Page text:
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Spencer Williams (actor)

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Last Updated: 16 December 2020

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Spencer Williams (actor)

Born( 1893-07-14 ) July 14, 1893 Vidalia, Louisiana , U.S.
DiedDecember 13, 1969 (1969-12-13) (aged 76) Los Angeles, California , U.S.
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OccupationActor, filmmaker
Resting placeLos Angeles National Cemetery Section 209, row Z, space 3
Years active1928-1962

Spencer Williams is widely known for his portrayal of the character Andy in the controversial 1950s television comedy series Amos n Andy. His contributions to World of film and television, however, far surpassed the limitations of the popular but widely criticized Amos n Andy sitcom. Born on July 14 1893 in Vidalia, Louisiana, Williams moved to New York City during his teens and studied comedy under vaudeville comedian Bert Williams. He attended the University of Minnesota, but interrupted his studies to serve several years in the United States Army during and after World War I. After being honorably discharged from service in 1923, Williams returned to New York City and concentrated on a career in show business. He eventually landed a job with Christie Studios in Hollywood, where he co-write and appeared in Paramount Pictures ' first all-black talking film, Melancholy Dame. He was subsequently retained as consultant, continuity writer, and performer for Christie Comedies-comedy series that focussed on black life in urban Alabama. In 1940, Williams wrote the script and portrayed a detective in the film, Song of Ingagi, follow-up version of King Kong clone Ingagi. The following year, his own company, Amegro Films, produced Blood of Jesus-religious fantasy that concentrates on moral issues and religious themes. Blood of Jesus is considered one of most effective depictions of black church life in the South and was selected by the United States Congress for entry into the National Registry of Films in 1991. In addition to directing and writing, Williams appeared in nearly 20 films and composed music. In 1951, he was selected to appear as lead character Andy on the Amos n Andy show and also occasionally contributed to writing Amos n Andy scripts. Although he is best remembered for his role as slow-witted, often dupe and frequently unemployed Andy, Williams later protested demeaning public images in which Hollywood subject blacks to portray. He pressed for more serious depictions of blacks in motion pictures; and attempted to rectify the stereotypical climate by making movies after the Amos n Andy series that were more in line with African American life. Spencer Williams died of kidney failure in his Los Angeles home on December 13 1969.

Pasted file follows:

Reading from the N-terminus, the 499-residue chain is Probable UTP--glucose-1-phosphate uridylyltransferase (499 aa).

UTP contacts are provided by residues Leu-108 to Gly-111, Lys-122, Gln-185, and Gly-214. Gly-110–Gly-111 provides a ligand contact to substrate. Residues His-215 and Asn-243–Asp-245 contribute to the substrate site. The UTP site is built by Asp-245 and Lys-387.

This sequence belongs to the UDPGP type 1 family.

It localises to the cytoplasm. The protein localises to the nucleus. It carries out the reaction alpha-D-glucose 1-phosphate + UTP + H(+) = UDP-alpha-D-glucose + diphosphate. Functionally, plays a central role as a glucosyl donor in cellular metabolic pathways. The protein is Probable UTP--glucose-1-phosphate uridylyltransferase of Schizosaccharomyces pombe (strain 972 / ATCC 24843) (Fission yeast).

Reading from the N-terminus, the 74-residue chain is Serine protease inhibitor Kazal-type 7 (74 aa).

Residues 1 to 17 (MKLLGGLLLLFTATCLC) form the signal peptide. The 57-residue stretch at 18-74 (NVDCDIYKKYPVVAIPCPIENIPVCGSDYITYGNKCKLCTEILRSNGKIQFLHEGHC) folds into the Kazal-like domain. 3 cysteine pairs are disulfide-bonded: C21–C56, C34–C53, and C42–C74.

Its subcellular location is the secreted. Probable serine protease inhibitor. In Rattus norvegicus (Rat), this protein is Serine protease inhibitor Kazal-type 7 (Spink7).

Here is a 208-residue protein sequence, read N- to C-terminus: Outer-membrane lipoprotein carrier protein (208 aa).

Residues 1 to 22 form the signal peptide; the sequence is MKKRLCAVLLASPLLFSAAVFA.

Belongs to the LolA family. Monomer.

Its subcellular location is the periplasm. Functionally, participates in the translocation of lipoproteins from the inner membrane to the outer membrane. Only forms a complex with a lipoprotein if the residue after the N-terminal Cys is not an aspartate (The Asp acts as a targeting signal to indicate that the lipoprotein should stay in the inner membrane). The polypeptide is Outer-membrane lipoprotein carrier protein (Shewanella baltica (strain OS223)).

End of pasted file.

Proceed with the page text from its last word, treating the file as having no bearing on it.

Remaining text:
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Early career